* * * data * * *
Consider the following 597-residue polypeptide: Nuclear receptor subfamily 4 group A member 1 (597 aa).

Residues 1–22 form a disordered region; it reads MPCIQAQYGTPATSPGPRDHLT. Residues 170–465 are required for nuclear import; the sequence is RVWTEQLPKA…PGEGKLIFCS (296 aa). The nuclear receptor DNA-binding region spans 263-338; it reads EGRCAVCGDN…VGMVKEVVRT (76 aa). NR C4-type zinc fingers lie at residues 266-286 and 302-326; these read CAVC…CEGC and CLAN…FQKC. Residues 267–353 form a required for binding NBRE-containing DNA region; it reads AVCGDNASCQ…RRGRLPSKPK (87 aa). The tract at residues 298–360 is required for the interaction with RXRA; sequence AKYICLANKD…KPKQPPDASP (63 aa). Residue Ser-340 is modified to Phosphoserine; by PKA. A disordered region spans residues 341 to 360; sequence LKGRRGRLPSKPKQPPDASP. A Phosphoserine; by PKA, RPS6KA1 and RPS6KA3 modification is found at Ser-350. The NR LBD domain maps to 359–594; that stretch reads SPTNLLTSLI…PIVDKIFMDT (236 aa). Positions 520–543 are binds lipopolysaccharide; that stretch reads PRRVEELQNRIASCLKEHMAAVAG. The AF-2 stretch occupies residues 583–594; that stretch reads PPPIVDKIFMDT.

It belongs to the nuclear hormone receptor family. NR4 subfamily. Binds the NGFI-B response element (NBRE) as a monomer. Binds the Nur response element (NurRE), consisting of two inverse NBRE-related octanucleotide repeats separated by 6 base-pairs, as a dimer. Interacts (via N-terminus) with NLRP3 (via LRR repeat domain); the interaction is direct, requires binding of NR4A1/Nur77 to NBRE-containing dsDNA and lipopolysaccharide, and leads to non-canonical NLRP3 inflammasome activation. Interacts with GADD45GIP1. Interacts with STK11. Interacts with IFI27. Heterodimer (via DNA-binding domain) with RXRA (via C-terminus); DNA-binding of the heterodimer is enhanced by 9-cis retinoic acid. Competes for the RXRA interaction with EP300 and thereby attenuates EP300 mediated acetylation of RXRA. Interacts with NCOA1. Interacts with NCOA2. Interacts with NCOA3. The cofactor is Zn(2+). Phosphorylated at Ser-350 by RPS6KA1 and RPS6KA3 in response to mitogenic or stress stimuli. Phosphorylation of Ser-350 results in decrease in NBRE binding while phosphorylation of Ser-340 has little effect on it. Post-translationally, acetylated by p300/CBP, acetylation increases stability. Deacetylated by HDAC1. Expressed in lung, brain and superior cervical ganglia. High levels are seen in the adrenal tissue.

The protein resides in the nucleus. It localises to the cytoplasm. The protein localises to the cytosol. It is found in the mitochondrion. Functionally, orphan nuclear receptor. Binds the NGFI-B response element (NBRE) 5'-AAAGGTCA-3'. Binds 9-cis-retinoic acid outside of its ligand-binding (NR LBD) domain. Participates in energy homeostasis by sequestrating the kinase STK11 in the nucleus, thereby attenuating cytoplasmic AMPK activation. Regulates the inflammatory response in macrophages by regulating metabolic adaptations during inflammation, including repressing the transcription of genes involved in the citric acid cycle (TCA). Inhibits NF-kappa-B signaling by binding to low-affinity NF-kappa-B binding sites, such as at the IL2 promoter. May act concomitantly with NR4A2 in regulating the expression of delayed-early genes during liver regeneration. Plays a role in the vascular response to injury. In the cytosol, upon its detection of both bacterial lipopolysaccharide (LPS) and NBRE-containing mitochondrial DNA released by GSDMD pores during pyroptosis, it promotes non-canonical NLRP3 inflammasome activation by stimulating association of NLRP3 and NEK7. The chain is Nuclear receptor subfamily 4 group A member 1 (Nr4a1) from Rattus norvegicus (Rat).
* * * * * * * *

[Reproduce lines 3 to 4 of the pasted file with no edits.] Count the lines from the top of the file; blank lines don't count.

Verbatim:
It belongs to the nuclear hormone receptor family. NR4 subfamily. Binds the NGFI-B response element (NBRE) as a monomer. Binds the Nur response element (NurRE), consisting of two inverse NBRE-related octanucleotide repeats separated by 6 base-pairs, as a dimer. Interacts (via N-terminus) with NLRP3 (via LRR repeat domain); the interaction is direct, requires binding of NR4A1/Nur77 to NBRE-containing dsDNA and lipopolysaccharide, and leads to non-canonical NLRP3 inflammasome activation. Interacts with GADD45GIP1. Interacts with STK11. Interacts with IFI27. Heterodimer (via DNA-binding domain) with RXRA (via C-terminus); DNA-binding of the heterodimer is enhanced by 9-cis retinoic acid. Competes for the RXRA interaction with EP300 and thereby attenuates EP300 mediated acetylation of RXRA. Interacts with NCOA1. Interacts with NCOA2. Interacts with NCOA3. The cofactor is Zn(2+). Phosphorylated at Ser-350 by RPS6KA1 and RPS6KA3 in response to mitogenic or stress stimuli. Phosphorylation of Ser-350 results in decrease in NBRE binding while phosphorylation of Ser-340 has little effect on it. Post-translationally, acetylated by p300/CBP, acetylation increases stability. Deacetylated by HDAC1. Expressed in lung, brain and superior cervical ganglia. High levels are seen in the adrenal tissue.

The protein resides in the nucleus. It localises to the cytoplasm. The protein localises to the cytosol. It is found in the mitochondrion. Functionally, orphan nuclear receptor. Binds the NGFI-B response element (NBRE) 5'-AAAGGTCA-3'. Binds 9-cis-retinoic acid outside of its ligand-binding (NR LBD) domain. Participates in energy homeostasis by sequestrating the kinase STK11 in the nucleus, thereby attenuating cytoplasmic AMPK activation. Regulates the inflammatory response in macrophages by regulating metabolic adaptations during inflammation, including repressing the transcription of genes involved in the citric acid cycle (TCA). Inhibits NF-kappa-B signaling by binding to low-affinity NF-kappa-B binding sites, such as at the IL2 promoter. May act concomitantly with NR4A2 in regulating the expression of delayed-early genes during liver regeneration. Plays a role in the vascular response to injury. In the cytosol, upon its detection of both bacterial lipopolysaccharide (LPS) and NBRE-containing mitochondrial DNA released by GSDMD pores during pyroptosis, it promotes non-canonical NLRP3 inflammasome activation by stimulating association of NLRP3 and NEK7. The chain is Nuclear receptor subfamily 4 group A member 1 (Nr4a1) from Rattus norvegicus (Rat).